Should you insulate or air seal first? Ideally, air sealing should be done first. Holes in your air barrier allow air to escape no matter how much insulation you have. Air sealing works to keep air you have paid to heat or cool within your home.
How to you test for air tightness? One of the most common ways to test air tightness is through a blower door (a large fan that blows air out of your house while measuring the pressure within).
What are the different...
Mon, 06/24/2013 - 3:40pm
You’ve seen those huge, white, and twirling wind turbines on the horizon before, but have you ever wondered how they actually work? Let’s break it down!
What is wind energy?
Wind energy is electricity created from a wind turbine. (Side note: a common mistake is to call them windmills; however, the proper name is wind turbine. Windmills do spin and resemble wind turbines, but windmills actually pump water from the ground—think Dutch windmills.)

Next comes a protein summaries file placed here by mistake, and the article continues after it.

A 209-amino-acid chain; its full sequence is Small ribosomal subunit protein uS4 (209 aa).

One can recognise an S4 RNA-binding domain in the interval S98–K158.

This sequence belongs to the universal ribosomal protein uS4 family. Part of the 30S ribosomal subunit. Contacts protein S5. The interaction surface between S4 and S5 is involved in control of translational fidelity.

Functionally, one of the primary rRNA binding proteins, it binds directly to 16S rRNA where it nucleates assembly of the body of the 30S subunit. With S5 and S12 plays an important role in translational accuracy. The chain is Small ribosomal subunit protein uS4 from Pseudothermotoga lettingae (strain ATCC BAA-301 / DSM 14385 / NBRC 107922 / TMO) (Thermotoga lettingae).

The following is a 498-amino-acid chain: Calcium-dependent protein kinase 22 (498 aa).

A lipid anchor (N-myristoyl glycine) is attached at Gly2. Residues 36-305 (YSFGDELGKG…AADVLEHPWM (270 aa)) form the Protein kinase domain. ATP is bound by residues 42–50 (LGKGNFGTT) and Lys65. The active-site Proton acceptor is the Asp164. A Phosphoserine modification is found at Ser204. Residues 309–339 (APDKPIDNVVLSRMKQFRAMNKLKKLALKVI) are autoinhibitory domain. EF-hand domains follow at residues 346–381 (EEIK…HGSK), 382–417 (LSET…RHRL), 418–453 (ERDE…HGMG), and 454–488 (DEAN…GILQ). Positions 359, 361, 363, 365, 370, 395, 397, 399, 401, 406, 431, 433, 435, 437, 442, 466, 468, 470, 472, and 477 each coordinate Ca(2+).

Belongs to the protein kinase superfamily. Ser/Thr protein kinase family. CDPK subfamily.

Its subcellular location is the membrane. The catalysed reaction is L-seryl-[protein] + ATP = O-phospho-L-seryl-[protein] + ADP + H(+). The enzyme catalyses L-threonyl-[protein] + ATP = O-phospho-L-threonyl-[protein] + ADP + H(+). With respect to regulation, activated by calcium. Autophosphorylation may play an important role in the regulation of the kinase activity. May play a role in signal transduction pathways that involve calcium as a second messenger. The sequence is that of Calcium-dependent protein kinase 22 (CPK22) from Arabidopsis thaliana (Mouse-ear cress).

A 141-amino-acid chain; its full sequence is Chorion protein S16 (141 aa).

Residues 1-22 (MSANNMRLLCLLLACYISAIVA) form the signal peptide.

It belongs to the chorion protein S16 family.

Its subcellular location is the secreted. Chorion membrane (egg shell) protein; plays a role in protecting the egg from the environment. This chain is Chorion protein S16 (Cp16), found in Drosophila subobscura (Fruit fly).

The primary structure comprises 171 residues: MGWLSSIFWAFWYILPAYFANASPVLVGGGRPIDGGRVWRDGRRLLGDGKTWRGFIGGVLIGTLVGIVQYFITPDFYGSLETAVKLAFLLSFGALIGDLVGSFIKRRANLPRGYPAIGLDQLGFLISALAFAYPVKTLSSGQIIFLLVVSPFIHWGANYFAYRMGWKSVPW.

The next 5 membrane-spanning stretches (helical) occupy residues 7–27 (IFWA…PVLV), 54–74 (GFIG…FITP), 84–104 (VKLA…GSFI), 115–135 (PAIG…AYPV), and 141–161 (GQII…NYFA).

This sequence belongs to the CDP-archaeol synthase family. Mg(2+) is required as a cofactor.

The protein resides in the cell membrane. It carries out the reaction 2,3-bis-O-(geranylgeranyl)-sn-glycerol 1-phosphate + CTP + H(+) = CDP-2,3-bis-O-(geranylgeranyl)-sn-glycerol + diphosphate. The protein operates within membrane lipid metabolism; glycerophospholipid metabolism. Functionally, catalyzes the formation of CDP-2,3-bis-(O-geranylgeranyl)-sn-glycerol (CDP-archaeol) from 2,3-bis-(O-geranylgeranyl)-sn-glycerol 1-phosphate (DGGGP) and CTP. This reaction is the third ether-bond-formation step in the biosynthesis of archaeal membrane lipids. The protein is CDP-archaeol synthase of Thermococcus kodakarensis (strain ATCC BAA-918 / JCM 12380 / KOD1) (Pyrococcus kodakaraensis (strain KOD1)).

How do they actually work?
When the wind blows, it turns the blades of the turbine. As these blades turn, they spin generators to create electricity. The electricity is then sent to a transformer which increases the voltage and sends it to a distribution line. Next, local transformers reduce the voltage and send it to homes or businesses.
Why are they so tall?
Wind turbines are tall due to the fact that wind increases at...
Mon, 06/24/2013 - 2:35pm
The term “wastewater” may become a misnomer—or at least the “waste” part. The City of Brainerd investigated the possibility of using its wastewater as a resource to produce energy for municipal buildings. With the help of an Energy Efficiency and Conservation Block Grant (EECBG) of $45,000 to conduct research on the topic of untapped energy in wastewater streams, Brainerd is now at the forefront in this field of renewable energy research.
In 2010, a research partnership between the City of Brainerd, Brainerd Public Utilities, the Brainerd School District and an area firm called Hidden Fuels looked into the potential to heat and cool schools and other public buildings by extracting energy from the wastewater stream.
Hidden Fuels is a renewable energy company providing services and products to efficiently capture and distribute unused energy from waste...